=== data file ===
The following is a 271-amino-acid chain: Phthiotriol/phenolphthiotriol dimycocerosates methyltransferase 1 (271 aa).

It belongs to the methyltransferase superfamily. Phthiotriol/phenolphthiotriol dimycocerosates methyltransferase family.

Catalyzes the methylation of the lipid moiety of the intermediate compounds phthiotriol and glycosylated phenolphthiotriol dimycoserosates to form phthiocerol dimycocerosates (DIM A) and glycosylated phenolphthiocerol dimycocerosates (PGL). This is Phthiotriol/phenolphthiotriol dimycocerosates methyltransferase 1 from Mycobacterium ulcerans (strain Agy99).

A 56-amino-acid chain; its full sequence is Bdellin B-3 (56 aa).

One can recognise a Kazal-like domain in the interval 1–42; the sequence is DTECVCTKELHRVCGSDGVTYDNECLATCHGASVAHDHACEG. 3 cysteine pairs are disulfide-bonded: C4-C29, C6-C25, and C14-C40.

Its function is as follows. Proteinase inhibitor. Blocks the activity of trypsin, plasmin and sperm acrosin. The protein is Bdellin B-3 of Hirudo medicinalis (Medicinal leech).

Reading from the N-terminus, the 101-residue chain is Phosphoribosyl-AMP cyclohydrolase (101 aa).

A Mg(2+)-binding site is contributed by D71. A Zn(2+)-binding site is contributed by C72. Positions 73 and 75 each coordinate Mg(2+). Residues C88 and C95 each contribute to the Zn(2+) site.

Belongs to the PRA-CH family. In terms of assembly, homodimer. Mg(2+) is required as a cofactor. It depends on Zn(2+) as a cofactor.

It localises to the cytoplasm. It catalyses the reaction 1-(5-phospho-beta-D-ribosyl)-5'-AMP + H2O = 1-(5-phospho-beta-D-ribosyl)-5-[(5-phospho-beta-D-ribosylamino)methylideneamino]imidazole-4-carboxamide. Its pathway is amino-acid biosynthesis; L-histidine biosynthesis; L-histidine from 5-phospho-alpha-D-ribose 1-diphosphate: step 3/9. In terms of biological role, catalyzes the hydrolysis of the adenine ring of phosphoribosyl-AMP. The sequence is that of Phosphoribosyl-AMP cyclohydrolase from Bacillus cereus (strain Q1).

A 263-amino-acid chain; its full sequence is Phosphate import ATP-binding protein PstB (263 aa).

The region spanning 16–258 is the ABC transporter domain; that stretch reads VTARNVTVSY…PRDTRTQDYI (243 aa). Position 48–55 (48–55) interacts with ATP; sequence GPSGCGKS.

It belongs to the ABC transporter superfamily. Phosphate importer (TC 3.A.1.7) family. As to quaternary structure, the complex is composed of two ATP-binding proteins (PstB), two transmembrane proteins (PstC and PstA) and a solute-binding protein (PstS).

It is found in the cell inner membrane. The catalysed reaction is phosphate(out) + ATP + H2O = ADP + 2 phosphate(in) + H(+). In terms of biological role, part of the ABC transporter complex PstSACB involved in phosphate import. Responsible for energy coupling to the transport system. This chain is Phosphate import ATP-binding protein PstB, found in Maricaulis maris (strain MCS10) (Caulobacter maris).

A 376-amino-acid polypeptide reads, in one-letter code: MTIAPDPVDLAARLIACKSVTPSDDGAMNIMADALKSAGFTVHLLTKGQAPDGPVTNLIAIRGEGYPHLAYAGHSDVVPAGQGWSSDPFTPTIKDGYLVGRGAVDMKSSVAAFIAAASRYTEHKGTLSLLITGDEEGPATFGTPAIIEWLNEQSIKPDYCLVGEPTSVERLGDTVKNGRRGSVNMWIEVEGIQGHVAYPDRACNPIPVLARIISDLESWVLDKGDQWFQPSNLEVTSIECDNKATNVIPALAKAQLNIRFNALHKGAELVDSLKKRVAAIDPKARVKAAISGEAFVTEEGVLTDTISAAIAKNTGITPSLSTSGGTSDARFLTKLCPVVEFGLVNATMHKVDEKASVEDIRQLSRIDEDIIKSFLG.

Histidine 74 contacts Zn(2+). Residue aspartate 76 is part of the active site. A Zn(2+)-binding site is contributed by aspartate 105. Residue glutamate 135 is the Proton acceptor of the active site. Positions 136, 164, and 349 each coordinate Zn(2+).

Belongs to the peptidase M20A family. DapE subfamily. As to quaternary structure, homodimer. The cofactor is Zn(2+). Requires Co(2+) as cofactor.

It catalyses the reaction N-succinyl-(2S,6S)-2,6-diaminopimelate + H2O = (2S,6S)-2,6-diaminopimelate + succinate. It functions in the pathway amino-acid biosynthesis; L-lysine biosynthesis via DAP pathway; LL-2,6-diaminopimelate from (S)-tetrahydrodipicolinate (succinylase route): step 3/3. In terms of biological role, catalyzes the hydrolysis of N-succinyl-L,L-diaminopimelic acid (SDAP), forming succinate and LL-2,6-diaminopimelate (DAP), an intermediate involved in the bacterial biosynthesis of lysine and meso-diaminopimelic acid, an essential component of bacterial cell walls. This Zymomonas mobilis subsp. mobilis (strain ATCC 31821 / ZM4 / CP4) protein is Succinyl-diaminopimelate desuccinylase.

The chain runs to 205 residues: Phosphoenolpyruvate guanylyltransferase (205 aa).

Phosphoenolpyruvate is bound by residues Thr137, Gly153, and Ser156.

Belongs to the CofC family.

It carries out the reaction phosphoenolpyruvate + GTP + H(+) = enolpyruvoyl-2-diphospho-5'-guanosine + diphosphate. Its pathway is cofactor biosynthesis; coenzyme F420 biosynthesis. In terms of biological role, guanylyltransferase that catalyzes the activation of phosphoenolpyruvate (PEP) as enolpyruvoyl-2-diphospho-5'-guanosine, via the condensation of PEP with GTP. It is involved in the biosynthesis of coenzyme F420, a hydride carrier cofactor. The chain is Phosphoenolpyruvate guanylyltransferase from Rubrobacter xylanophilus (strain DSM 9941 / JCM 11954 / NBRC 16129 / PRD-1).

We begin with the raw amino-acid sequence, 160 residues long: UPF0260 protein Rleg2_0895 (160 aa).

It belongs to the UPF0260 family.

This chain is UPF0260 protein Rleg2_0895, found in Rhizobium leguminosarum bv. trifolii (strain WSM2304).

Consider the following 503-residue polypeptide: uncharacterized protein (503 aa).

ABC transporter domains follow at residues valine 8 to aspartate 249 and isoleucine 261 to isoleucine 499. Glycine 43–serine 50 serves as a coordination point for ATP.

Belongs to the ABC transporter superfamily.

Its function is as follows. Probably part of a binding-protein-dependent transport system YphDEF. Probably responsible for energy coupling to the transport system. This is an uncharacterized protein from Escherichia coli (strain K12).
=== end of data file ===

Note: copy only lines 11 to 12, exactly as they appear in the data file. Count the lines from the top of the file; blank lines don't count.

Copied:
A 263-amino-acid chain; its full sequence is Phosphate import ATP-binding protein PstB (263 aa).

The region spanning 16–258 is the ABC transporter domain; that stretch reads VTARNVTVSY…PRDTRTQDYI (243 aa). Position 48–55 (48–55) interacts with ATP; sequence GPSGCGKS.